2. All that fiscal conservatism the departing Legislature exhibited should be incorporated into the graveside eulogies of the Wyoming residents who died sooner rather than later because we did not enact Medicaid Expansion.

    Over a billion dolalrs put in contingency bank accounts, but not a dime for medicaid expansion for adults , families, the elderly or the needy — just post partum infants. Our overwhelmingly Republican lawmakers are heartless [ out of wedlock ] persons. What is it going to take ?

    This was the very worst legislative session in living memory.

    1. Addendum: I neglected to add my other major criticism of the Wyo leg’s budgetting failure . The Lej approved the establishment of the statewide 988 Suicide/ Mental Health Hotline system now mandated by the federal government, but they were so cheap and ideologized they didn’t appropriate a single dime of operating monies for it. They kicked that can down the road into the old budget woodshed. The various state agencies and other affiliates will have to produce a working 988 Hotline budget request for the next Legislature to approve. That is stupid…. really really stupid, but consistent with GOP boneheadedness on these sorts of matter. And here we are…that state with the very highest per capita suicide rate in the nation and no shortage of mental health crises tod eal with , yet our Legislature flush with $ 1.4 billion in discretionary funds chooses instead to put it in low interest low yield mostly inert savings accounts while people keep blowing their brains out and beating their wives and children or threatening folks. They need professional help, not door busting escalation , incarceration and court dates. Again I ask…what will it take? So much undone in the Lej this year.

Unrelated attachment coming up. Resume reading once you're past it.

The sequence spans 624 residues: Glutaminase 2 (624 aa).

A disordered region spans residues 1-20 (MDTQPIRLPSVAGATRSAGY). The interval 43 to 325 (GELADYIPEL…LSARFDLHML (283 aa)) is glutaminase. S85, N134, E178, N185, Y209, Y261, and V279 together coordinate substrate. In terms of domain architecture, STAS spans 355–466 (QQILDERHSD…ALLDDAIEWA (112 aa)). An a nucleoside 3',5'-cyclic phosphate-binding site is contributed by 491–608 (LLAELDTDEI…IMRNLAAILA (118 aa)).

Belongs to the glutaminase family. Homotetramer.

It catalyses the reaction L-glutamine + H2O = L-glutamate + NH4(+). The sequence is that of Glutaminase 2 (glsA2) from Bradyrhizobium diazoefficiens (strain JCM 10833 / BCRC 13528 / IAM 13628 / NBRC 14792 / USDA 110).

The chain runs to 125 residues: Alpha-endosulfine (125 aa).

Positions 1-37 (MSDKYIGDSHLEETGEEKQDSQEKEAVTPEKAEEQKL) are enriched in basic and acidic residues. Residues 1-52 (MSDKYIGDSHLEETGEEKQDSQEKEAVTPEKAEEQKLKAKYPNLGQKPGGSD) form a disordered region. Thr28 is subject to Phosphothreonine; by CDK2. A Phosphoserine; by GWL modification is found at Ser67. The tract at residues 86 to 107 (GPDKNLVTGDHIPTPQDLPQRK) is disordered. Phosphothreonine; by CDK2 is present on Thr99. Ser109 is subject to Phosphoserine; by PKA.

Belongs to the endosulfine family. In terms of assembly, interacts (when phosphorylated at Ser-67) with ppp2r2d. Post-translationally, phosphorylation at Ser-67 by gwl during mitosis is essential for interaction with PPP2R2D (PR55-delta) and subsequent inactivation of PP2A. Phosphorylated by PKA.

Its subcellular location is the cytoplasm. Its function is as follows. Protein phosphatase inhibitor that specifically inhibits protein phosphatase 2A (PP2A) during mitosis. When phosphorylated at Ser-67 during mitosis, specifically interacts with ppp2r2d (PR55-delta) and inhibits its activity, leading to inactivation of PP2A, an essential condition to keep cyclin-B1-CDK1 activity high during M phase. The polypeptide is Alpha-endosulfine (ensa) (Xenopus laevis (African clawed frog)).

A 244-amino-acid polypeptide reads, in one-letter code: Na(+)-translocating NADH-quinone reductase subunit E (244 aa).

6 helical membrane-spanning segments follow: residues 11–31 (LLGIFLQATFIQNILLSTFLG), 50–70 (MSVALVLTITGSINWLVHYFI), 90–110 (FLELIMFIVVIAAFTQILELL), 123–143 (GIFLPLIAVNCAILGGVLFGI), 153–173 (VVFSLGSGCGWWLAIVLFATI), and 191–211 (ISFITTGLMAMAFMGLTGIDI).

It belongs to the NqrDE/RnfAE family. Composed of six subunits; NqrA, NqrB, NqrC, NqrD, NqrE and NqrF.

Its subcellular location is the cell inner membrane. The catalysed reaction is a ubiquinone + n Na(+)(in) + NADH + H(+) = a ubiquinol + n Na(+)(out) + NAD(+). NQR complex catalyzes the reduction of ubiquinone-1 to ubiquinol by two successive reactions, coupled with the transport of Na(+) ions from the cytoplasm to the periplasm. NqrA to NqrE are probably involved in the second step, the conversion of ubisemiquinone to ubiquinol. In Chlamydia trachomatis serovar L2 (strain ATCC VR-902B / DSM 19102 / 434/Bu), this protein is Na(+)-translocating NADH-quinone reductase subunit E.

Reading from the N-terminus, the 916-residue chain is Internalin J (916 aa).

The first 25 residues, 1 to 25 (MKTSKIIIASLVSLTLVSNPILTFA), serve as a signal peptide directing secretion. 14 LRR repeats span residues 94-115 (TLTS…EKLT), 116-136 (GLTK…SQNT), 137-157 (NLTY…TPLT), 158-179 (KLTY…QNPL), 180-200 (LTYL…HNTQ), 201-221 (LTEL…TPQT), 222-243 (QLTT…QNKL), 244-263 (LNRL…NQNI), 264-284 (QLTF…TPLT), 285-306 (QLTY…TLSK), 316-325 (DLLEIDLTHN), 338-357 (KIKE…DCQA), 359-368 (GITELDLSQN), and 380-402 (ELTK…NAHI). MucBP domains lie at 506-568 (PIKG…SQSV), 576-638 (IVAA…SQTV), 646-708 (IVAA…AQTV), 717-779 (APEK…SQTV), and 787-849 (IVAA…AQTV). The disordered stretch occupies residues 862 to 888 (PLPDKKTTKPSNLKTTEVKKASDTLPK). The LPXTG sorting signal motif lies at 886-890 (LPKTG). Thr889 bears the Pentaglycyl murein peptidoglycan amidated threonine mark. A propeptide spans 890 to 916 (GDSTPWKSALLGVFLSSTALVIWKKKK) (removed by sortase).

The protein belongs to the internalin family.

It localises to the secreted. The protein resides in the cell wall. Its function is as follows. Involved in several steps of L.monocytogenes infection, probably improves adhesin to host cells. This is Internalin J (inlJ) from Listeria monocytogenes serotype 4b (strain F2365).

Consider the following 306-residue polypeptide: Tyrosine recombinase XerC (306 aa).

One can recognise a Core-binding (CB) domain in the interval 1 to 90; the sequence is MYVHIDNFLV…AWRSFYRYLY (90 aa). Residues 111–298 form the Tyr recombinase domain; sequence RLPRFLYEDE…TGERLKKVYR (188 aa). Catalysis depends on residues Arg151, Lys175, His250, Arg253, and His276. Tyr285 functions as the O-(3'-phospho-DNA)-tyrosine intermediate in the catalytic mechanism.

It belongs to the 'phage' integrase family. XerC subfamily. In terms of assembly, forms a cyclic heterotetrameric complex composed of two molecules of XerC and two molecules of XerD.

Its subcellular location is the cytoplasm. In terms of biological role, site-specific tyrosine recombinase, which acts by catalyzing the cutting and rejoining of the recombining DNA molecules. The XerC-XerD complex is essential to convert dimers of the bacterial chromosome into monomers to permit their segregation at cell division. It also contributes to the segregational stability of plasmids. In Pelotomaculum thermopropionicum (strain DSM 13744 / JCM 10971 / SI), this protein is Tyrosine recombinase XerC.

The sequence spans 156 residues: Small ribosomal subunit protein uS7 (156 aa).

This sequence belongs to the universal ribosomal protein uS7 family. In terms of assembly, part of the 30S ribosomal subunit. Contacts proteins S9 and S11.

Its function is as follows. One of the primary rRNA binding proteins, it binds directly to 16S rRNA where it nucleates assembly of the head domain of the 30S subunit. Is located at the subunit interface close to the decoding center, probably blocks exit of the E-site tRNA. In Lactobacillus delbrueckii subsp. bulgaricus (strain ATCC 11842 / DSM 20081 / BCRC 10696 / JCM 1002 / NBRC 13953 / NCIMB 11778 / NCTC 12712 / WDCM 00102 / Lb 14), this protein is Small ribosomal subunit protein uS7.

3. I think it was a very bad legislative session . Property taxes did not see much if any relief , the government Medicaid expansion fell, and to bad for the medical marijuana and personal use . The one good thing you put some cash in the saving plan

  4. A very fair analysis Khale. Too bad you couldn’t call out some of the losing ideas and individuals. They need to be called out so their constituents can recognize bad governance when they see it.

    1. The legislation was so bad he did not want to associate himself with it, nor with the legislators that brought these bills. I am pretty sure that voters want this terrible legislation as they supported Trump and Hageman which really says all that needs to be said; however, moderate, thinking conservatives still seem to cling to the idea that they are members of party whose base is built on sanity and not fear.

      1. These people have no shame! they actually believe they did the right thing. You have to remember many of these men received contributions from very rich wanna be oligarchs that just want to profit from their endeavors and let some one else clean up their mess. Freedom Caucus is one of the most dangerous group of people in the country because they talk about freedom al right and in reality take it away a nibble at at time!